Friday, August 8, 2008
Blogging from Belize and Papaya Pickles
That's right folks, I'm in Belize again, for three solid weeks on the farm before I return to the hustle and bustle of Washington DC. I'm absolutely loving it. I am eating breadfruit, okra, mangoes, avocados and papaya straight from the farm, working in the garden and spending every minute of the day outside. Its a far cry from my receptionist job in the city-there's actually sunshine and rain. I missed the weather badly and now I'm living in it, and with it, everyday. It is wet season here, so the steady drum of rain drops on the tin roof lull me to sleep at night. Much more relaxing than police sirens. This week I climbed a mango tree, helped prop up fallen citrus trees in our orchard and split a ripe tangerine with our dog Mattie (Mattie has a broad and discerning palate and appreciates the taste of many tropical fruits).
We have tons of papayas on the farm right now thanks to three prolific trees that I planted in the garden last time I was here. Papaya trees like rich, well drained soil and so they don’t usually do too well in the waterlogged clay found across our farm. However, these babies got their start in a big pile of rotted cacao pods, rich and teaming with worms.
Now we are reaping the benefits of that soil amendment, in the form of ripe and green papayas. Most people think of papaya as a fruit or dessert course, but it is very tasty eaten green as a vegetable, as anyone who has been to a Thai restaurant, where green papaya salad is a favorite appetizer, can attest. Diced and boiled, roasted or steamed, green papaya makes a nice vegetable with a slightly sweet flavour and the texture of a smooth summer squash.
This recipe is from Euell Gibbons famous book, the Beachcomber’s Handbook, which chronicles his three years living off the land in Oahu not long after the end of the Second World War. The papaya pickle is made using a half ripe papaya-only pale orange inside and still quite firm.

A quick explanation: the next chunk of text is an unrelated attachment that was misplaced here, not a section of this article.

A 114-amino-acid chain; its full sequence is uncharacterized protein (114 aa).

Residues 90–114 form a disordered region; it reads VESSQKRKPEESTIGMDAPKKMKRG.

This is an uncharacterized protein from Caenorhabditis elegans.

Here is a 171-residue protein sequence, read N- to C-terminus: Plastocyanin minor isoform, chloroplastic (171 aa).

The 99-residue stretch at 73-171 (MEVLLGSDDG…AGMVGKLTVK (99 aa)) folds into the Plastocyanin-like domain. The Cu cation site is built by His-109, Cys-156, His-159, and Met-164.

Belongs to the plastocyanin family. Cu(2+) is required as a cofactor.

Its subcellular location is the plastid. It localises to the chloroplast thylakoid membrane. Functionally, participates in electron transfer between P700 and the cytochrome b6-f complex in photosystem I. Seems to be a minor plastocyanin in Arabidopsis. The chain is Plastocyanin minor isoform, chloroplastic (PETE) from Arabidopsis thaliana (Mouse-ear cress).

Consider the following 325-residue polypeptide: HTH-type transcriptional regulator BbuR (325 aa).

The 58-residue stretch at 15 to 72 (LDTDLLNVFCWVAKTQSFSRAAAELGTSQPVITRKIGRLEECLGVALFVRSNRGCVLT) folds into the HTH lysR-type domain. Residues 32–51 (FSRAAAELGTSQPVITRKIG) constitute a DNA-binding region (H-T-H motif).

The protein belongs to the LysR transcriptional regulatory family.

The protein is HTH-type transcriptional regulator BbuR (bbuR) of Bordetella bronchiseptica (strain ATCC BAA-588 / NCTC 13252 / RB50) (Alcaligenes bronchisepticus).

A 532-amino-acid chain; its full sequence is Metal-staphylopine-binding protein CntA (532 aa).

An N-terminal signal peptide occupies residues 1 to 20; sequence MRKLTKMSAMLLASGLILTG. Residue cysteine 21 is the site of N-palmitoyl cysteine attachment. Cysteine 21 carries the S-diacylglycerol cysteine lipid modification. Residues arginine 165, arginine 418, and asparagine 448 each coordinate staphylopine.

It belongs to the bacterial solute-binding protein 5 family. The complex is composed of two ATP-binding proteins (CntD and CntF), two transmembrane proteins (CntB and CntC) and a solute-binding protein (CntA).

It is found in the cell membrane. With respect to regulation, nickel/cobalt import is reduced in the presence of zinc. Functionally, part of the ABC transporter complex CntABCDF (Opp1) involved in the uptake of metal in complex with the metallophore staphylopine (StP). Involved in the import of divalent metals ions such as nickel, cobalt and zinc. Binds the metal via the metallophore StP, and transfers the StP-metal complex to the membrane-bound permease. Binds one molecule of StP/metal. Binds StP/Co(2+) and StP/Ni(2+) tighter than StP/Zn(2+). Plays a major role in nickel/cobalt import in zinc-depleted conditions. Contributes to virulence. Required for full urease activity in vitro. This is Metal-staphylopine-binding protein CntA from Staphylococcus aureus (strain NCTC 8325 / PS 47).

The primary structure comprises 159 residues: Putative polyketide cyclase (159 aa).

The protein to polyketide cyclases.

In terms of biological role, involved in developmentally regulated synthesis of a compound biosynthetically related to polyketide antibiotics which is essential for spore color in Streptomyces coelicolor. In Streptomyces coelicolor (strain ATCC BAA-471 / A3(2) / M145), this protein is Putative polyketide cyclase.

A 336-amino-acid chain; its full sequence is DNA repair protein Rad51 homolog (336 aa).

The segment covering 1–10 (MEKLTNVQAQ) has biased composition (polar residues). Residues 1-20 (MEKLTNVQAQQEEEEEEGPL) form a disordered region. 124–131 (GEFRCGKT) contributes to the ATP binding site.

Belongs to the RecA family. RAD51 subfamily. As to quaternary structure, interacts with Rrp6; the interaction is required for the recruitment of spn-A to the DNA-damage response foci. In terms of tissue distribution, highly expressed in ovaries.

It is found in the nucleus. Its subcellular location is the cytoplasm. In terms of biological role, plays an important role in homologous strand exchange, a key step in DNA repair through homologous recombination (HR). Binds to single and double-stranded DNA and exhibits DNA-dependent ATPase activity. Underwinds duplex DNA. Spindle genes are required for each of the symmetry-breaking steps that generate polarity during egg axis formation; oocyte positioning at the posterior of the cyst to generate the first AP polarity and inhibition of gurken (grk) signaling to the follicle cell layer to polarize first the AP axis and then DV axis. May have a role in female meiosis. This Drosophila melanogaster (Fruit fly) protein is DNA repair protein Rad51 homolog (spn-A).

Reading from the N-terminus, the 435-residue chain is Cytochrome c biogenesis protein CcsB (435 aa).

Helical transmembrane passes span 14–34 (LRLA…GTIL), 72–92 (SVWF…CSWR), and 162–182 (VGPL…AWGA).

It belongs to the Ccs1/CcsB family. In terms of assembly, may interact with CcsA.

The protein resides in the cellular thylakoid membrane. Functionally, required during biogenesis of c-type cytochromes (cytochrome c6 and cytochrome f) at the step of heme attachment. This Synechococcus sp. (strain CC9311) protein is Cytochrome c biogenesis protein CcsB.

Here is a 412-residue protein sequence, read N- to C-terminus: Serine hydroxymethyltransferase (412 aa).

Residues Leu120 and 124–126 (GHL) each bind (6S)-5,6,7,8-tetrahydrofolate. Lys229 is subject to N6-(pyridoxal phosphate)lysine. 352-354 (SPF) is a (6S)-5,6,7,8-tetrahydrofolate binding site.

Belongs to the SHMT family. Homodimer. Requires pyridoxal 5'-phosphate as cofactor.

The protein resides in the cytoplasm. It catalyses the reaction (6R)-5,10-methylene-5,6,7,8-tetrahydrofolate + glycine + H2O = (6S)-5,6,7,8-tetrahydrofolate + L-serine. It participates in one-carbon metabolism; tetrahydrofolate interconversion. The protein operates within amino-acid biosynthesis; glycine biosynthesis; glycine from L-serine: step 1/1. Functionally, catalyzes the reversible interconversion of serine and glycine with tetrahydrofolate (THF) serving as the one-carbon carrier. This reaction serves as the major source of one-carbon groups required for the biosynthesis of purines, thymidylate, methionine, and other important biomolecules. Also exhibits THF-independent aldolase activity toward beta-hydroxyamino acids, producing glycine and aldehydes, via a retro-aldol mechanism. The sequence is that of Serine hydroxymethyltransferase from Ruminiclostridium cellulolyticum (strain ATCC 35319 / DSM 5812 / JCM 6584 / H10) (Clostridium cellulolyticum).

Peel and cut one medium papaya into spears.You should get around 5-6 cups of spears. Bring a pot of water to a boil and drop the papaya in, cook for 5 minutes, then drain.
Meanwhile make a syrup with 2-1/2 cups of sugar and 2-1/2 cups of vinegar (I used a mixture of white and cider vinegar). Add 2 teaspoons salt, 10-15 peppercorns, 16 whole cloves, 10 whole allspice berries, 2 bay leaf (I used a large allspice leaf) and if desired, 4-5 of the tiny fiery hot bird peppers common across Central America and the Caribbean (you may substitute a finely chopped habanero or jalapeño). Bring to a boil and add the partially cooked papaya spears. Cook in the pickling mixture for 12 minutes, then seal in sterilized jars*. Let sit for at least 3-4 days before trying them so the pickle mixture has time to fully permeate the papaya.
* To sterilize jars take thoroughly washed glass jars and their lids, (your empty peanut butter or jelly jars will be perfect for this), and place them mouth side down in a shallow pan filled with 2-3 inches of water. Place the lids face up, fully submerged under the water. Bring to a boil and boil for 10 minutes, then lower the heat and use tongs and oven mitts to take out one jar at a time. Pack the papaya spears into the jar, then seal with the hot lid. Let sit until completely cool before storing. The pickles do not need to be refrigerated until the jar is opened and the seal is broken.